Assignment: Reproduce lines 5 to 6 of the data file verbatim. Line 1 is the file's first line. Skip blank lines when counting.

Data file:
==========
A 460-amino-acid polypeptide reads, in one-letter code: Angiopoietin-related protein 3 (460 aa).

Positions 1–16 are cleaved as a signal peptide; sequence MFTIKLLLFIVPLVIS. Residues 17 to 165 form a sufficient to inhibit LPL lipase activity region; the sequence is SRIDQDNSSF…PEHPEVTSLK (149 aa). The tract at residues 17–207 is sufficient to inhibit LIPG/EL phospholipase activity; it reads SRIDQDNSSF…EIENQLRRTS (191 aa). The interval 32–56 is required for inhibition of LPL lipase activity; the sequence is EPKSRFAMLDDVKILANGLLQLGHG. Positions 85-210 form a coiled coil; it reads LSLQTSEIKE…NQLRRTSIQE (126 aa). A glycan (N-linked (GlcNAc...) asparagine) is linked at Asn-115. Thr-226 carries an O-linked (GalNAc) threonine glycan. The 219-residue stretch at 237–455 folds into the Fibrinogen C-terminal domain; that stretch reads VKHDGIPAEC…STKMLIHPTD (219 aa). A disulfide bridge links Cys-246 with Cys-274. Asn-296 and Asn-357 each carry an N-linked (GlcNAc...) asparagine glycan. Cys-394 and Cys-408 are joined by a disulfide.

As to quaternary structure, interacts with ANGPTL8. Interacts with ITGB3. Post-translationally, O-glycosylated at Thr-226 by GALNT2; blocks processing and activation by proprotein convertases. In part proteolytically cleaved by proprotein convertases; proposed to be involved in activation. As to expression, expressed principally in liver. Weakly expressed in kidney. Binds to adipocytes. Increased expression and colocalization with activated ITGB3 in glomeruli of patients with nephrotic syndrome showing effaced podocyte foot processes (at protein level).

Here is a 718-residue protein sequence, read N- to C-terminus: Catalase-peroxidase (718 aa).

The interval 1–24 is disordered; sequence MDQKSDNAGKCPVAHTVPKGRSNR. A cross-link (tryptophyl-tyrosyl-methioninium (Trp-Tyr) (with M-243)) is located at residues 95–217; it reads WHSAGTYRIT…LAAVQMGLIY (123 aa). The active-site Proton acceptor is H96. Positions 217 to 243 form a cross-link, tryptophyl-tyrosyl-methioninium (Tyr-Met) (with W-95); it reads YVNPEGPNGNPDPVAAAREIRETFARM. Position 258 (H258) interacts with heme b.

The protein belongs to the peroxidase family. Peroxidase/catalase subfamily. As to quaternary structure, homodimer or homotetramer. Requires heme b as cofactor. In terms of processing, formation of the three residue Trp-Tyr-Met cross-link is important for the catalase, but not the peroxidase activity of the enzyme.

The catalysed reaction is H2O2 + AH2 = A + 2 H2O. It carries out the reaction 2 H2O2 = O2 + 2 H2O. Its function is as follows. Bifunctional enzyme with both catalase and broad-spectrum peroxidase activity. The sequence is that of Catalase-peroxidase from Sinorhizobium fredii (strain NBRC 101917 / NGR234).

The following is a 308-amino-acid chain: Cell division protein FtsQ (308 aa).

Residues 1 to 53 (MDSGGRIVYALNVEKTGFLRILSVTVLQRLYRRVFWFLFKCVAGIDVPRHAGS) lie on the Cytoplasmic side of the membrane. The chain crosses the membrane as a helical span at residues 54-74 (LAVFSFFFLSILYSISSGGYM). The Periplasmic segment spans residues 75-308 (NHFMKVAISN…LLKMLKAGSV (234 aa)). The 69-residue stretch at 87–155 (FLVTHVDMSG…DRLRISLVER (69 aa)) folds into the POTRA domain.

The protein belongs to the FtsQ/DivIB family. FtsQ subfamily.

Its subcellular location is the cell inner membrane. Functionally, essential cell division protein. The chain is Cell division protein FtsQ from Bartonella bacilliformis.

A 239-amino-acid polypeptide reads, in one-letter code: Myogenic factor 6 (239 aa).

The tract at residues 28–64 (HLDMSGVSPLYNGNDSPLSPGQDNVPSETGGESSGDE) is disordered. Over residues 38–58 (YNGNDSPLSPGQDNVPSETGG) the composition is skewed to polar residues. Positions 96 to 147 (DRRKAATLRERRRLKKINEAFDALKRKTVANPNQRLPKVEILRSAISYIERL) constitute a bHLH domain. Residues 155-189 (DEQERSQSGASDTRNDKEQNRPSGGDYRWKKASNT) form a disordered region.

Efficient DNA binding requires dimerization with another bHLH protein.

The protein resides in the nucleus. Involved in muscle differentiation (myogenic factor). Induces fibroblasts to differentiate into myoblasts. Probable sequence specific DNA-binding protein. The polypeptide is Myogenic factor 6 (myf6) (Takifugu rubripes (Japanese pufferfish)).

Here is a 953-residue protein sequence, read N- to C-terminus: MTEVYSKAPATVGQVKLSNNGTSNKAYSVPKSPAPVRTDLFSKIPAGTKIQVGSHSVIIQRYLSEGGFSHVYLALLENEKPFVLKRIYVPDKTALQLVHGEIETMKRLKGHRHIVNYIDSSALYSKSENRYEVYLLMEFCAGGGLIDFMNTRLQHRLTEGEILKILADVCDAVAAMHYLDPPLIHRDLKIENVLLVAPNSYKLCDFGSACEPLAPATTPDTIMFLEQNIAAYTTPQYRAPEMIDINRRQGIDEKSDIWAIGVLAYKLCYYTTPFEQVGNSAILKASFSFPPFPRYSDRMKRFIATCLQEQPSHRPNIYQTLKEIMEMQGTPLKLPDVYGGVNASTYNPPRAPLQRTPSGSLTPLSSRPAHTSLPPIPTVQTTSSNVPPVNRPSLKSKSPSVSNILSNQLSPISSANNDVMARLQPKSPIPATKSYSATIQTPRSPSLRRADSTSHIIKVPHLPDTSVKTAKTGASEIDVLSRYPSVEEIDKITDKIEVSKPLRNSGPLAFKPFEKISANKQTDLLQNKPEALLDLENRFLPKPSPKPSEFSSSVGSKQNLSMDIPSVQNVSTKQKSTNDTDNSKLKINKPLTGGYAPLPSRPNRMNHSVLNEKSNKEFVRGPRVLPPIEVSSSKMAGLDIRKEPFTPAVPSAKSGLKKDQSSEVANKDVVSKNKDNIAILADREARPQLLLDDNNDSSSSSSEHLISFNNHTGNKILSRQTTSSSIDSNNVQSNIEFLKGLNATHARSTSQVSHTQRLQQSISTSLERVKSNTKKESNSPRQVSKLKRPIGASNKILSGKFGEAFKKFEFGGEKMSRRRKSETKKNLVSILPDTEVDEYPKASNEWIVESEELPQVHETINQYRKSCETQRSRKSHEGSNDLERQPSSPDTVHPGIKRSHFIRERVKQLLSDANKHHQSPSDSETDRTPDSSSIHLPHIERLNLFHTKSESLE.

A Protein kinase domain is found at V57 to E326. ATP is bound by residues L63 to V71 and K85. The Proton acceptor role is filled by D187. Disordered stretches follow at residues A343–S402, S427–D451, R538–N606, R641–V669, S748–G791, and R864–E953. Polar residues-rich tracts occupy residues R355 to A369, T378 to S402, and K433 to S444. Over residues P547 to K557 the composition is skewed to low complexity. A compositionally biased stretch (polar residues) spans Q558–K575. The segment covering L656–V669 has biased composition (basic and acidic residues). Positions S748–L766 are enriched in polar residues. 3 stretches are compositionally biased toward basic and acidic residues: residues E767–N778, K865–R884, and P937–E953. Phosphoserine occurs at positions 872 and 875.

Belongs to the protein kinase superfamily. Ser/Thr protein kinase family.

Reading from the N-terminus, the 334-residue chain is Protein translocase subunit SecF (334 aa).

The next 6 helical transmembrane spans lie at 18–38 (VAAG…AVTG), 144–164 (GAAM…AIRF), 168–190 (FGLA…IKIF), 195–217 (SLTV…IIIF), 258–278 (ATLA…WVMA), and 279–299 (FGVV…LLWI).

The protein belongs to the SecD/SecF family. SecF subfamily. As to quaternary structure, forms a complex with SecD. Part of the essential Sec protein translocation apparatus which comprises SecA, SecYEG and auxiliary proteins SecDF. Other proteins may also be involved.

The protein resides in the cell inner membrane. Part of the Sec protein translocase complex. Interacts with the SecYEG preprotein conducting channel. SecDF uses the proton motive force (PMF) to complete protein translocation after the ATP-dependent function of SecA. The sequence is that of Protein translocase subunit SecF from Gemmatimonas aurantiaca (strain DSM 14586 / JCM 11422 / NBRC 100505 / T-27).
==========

The interval 1–24 is disordered; sequence MDQKSDNAGKCPVAHTVPKGRSNR. A cross-link (tryptophyl-tyrosyl-methioninium (Trp-Tyr) (with M-243)) is located at residues 95–217; it reads WHSAGTYRIT…LAAVQMGLIY (123 aa). The active-site Proton acceptor is H96. Positions 217 to 243 form a cross-link, tryptophyl-tyrosyl-methioninium (Tyr-Met) (with W-95); it reads YVNPEGPNGNPDPVAAAREIRETFARM. Position 258 (H258) interacts with heme b.

The protein belongs to the peroxidase family. Peroxidase/catalase subfamily. As to quaternary structure, homodimer or homotetramer. Requires heme b as cofactor. In terms of processing, formation of the three residue Trp-Tyr-Met cross-link is important for the catalase, but not the peroxidase activity of the enzyme.